(Not that I ordinarily lie, but I haven’t said much of anything here lately.)
Popping in, editing after publishing to say this is also my landing page for the whole series. If you’re here for the initial post, scroll down.
October 1- (scroll on.)
October 2- Spirit and discipline, part 1
October 3- Spirit and discipline, part 2
October 4- five for friday, volume 1
October 5- on legitimacy
October 6- the reckless wastefulness of God
October 7- grace at the register
October 8- in praise of irresponsibility
October 9- community in family
October 10- redefining racism
October 11- five for friday, volume 2
October 12- such a time as this
October 13- remembering Elchanan
October 14- my best life
October 15- acing motherhood (guest post at Kindred Mom)
October 16- how I study the Bible
October 17- clean and safe Christianity
October 18- five for friday, volume 3
October 19- reentry: field notes
October 20- liturgy of home
October 21- y-o-u-r welcome (a repost)
October 22- politics and faith
October 23- parenting: a team sport
October 24- looking through kinder eyes
October 25- five for friday, volume 4
October 26- current mood: “let’s make some poor choices”
October 27- newlywed fights
So here we are, the start of another October. I’ve been pondering for a month (more?) what I might say to you that might be worth reading daily(ish) for 31 days. The writing group I belong to talks a lot about offering a solution to a problem your reader faces and, to be perfectly honest, I have way more problems of my own than I have solutions for you.
But here’s what I can offer: the truth, as best I can tell it.
I heard Andrew Peterson (songwriter and author, probably most quoted human on this blog) give his job description in an interview: “I want to tell the truth as beautifully as I can.” I can’t tell it with the beauty he can, but I can tell it from where I sit. That’s not nothing.
It’s been a couple years since I sat down across from someone to talk about something entirely unrelated and I heard, as a conversation opener, “I’ve read your blog. Your writing is… interesting.” This person is not, by any stretch of the imagination, my reader. This isn’t the person I’m trying to serve with my words. But just the same, for the last two years, the words and, more than that, the disdain with which they were spoken has rattled around in my brain every time I’ve plopped down to write and every time I’ve even considered writing. It hasn’t stopped me altogether, but it’s been a hurdle to jump, over and over, and sometimes I haven’t mustered the energy.
This is not me fishing for affirmation. Like I said, this didn’t come from a reader or anybody I feel a need to impress. Mostly, it’s just background to an apology:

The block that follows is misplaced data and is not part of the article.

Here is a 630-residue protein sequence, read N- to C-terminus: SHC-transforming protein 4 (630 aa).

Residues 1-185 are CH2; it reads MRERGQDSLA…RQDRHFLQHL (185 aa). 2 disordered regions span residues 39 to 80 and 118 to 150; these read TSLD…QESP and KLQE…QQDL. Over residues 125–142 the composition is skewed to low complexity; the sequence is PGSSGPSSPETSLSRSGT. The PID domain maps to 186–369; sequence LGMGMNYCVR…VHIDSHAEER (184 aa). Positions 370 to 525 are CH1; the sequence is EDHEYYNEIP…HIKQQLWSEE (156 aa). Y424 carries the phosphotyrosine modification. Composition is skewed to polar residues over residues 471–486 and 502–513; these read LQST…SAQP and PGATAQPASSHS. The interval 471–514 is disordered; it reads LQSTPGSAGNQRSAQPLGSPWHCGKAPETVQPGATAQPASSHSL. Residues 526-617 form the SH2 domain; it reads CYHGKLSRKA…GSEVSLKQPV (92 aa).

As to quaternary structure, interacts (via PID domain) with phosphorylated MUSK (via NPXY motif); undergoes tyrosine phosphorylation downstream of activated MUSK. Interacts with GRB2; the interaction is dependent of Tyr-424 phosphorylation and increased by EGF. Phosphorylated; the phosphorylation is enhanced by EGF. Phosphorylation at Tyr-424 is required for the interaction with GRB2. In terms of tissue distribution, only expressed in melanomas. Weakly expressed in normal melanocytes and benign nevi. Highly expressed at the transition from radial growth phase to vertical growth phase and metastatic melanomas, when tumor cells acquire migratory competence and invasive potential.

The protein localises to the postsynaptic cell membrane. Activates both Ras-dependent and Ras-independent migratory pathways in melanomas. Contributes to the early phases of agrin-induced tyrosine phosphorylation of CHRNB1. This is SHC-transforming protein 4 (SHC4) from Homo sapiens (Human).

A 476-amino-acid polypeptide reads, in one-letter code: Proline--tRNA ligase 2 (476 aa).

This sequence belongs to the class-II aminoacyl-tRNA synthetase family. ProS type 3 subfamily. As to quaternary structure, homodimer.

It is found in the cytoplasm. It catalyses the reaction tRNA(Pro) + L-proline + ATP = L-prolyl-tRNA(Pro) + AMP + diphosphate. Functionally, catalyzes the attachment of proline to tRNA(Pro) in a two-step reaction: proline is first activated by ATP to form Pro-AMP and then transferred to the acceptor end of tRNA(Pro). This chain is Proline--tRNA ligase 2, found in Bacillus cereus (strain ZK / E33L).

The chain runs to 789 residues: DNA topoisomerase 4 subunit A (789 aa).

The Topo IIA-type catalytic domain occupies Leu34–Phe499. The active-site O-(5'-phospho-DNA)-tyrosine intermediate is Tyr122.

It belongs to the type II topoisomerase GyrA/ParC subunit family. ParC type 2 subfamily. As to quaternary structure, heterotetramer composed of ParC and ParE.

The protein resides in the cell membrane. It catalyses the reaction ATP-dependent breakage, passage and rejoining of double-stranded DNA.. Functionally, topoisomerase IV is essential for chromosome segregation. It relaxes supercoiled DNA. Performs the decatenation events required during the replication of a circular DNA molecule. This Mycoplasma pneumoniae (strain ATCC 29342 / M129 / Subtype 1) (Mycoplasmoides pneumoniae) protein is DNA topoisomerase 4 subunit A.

I’m sorry I haven’t said the things. I’ve said a few, but this blog has lain largely fallow and a lot of that has been my laziness: I didn’t want to jump over the hurdle of those words, that sneer.
Will I still hear them when it’s time to write? Oh, probably. It’ll still take mental energy to push past. But writing has always involved a nagging inner critic for me. It has someone else’s voice now, which is distracting, but it’s still just in my head.
I almost called this series “31 days of speaking my truth.” My church held a women’s apologetics conference in the spring and the speaker countered “cultural lies,” one of which was “you gotta speak your truth!” The point was, of course, to push back from the idea that truth is entirely up to the individual. Fine. But this isn’t how I hear it used, for the most part, and it’s not how I use it.
“Speaking my truth” is more about speaking the truth from my vantage point.
But I decided to go with “the” for a couple of reasons. (Good grief, I can’t believe how much thought I’ve put into the distinction between “my” and “the” in this series. Please ignore that you know this about me and move on.) First, depending on how you read those three words, a month of someone else’s truth might not be especially compelling. Second, it would be a tiny act of rebellion for me, and my relationship with church is plenty complicated without emphasizing differences, even just within my own heart.
My goal here in this series is, as it always is, to point you to Truth. Sometimes it’s subtle, sometimes overt, but Jesus said “I am the way and the truth and the life” and I can think of nothing I need more than the way forward, the truth as it is, and life—real, abundant life. And I can think of nothing you need more.
Sometimes the truth (as best I can see it and speak it—I never, never want to lose sight of my fallibility) will be soothing: as I tell you my struggles, I’m always hoping you feel less alone in yours. Sometimes it might poke you in the eye a little bit: confronting some of the ugliness in and around me might shed light on some of yours.
I will do my best.